With Primary Over, GOP Focuses On Hickenlooper
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DENVER (AP) – The Republican gubernatorial nomination in hand, Bob Beauprez’s strategy for attacking Gov. John Hickenlooper is emerging: He and the GOP are honing in on the Democratic incumbent’s recent decisions supporting new gun restrictions and showing lenience to a death row inmate.
Moments after winning Tuesday’s primary over three other candidates, Beauprez addressed supporters during his victory party and criticized Hickenlooper on those two topics, which have riled the Republican base.
Hickenlooper signed an expansion of background checks for gun purchases and limits on the size of ammunition magazines in response to mass shootings from 2012. He also granted an indefinite stay of execution to Nathan Dunlap, convicted of murder in the deaths of four people at an Aurora Chuck E. Cheese restaurant.
Beauprez told supporters in his victory speech that he would order Dunlap’s execution and said during the campaign that he would work to repeal the gun restrictions.
While Hickenlooper was once considered a shoo-in for a second term, his actions during the last year have bolstered Republicans’ hopes that he can be beaten in November.
Still, the governor holds a huge fundraising advantage, with Beauprez looking to refill his depleted coffers after his largely self-funded primary.
Hickenlooper has raised nearly $3 million, of which he still has about $1 million available. His campaign has also purchased nearly $1.4 million in television advertising for the fall. Meanwhile, the latest fundraising report had Beauprez with $43,600 on hand.
Also working in the governor’s favor is a strong economy. Unemployment has decreased from 9 percent four years ago to 5.8 percent now.
“Hickenlooper presents a tough target,” said John Straayer, a political science professor at Colorado State University. “He’s got an attractive persona, an attractive style. There’s an element of humor, an aura of humor that somehow seems to attach to him.”
But Hickenlooper’s “aw, shucks style” has also gotten him into trouble. That was apparent in a recent talk to Colorado sheriffs, who filed a federal lawsuit over the gun laws. During the talk in Aspen, he appeared flustered and said he would have reassessed his support for the legislation had he known the furor it would cause.
He also told the sheriffs he never spoke about the bills with former New York Mayor Michael Bloomberg, a wealthy Republican who has financially supported gun control efforts. However, Hickenlooper’s office later acknowledged that he had talked with Bloomberg.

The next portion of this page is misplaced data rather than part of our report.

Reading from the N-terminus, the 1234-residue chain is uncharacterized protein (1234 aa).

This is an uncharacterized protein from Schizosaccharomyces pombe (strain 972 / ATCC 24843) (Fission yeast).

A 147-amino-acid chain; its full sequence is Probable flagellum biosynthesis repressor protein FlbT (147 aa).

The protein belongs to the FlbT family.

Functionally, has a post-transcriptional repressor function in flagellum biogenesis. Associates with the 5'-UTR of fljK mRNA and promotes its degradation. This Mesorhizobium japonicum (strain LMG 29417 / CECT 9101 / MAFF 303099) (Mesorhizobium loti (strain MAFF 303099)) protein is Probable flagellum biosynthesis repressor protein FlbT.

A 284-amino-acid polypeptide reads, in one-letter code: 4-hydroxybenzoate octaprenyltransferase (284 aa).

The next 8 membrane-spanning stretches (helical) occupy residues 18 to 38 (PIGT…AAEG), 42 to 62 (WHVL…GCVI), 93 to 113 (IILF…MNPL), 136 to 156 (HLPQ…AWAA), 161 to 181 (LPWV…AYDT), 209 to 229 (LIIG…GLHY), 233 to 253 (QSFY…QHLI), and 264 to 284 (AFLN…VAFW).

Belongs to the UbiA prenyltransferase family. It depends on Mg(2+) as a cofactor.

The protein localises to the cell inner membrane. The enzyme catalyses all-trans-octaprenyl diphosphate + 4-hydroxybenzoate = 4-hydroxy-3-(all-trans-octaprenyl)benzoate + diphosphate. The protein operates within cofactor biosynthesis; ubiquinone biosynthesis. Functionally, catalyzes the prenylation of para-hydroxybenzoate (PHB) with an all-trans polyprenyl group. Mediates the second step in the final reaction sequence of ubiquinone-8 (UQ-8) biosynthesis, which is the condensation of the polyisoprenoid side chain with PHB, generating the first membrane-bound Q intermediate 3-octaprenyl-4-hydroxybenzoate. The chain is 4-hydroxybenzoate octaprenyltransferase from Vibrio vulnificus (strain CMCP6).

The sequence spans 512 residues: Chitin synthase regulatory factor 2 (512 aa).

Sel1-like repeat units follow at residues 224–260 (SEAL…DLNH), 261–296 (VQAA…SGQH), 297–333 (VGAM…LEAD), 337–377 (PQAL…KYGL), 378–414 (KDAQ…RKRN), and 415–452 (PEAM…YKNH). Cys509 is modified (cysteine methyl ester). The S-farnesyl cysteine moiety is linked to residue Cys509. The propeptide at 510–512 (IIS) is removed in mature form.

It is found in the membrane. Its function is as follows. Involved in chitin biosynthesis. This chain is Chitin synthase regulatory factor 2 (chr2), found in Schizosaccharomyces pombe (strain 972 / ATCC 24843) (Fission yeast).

Hickenlooper told reporters Wednesday morning he could have explained better, but added, “I vigorously defend universal background checks, as vigorously as you can.”
That law expanded background checks on gun purchases conducted online and between private sellers. On the bill limiting ammunition magazines to 15 rounds, he said he was conflicted, but that he’d sign it again. “It doesn’t mean you don’t have ambivalent feelings about certain bills,” he said.
For his part, Beauprez, in an appearance on a Denver TV station Wednesday morning, said Hickenlooper’s agenda on the subject isn’t clear.
“Does he just react? Does he react to Mayor Bloomberg?” Beauprez asked.
Democrats, meanwhile, are expected to highlight Beauprez’s 2006 gubernatorial defeat, when he lost by 17 points to Democrat Bill Ritter. Also, Beauprez has occasionally made incendiary comments about the Obama administration, including an unsubstantiated 2013 accusation that it had been influenced by the Muslim Brotherhood.
Democrats are also likely to try to force Beauprez into taking “ultra conservative positions on abortion and gay and lesbian rights” to alienate him from independent voters, said Bob Loevy, a retired political science professor from Colorado College.
Beauprez is against abortion, but said in an interview last week with The Associated Press: “I very much respect people who have come to a different conclusion on a very difficult issue.”
Loevy said Democrats could be in for a tough race, noting that historical trends show that midterms during the sixth year of a presidency tend to favor the party that’s not in the White House.
When Beauprez lost, it was the sixth year of the George W. Bush’s presidency.
“Now, Beauprez is back, but the wave is going either way,” Loevy said.
Polls indicate Beauprez faces a challenge. In an April poll conducted by Quinnipiac University, Hickenlooper showed increasing favorability ratings and led Beauprez by 9 points.
– By Ivan Moreno, AP Writer
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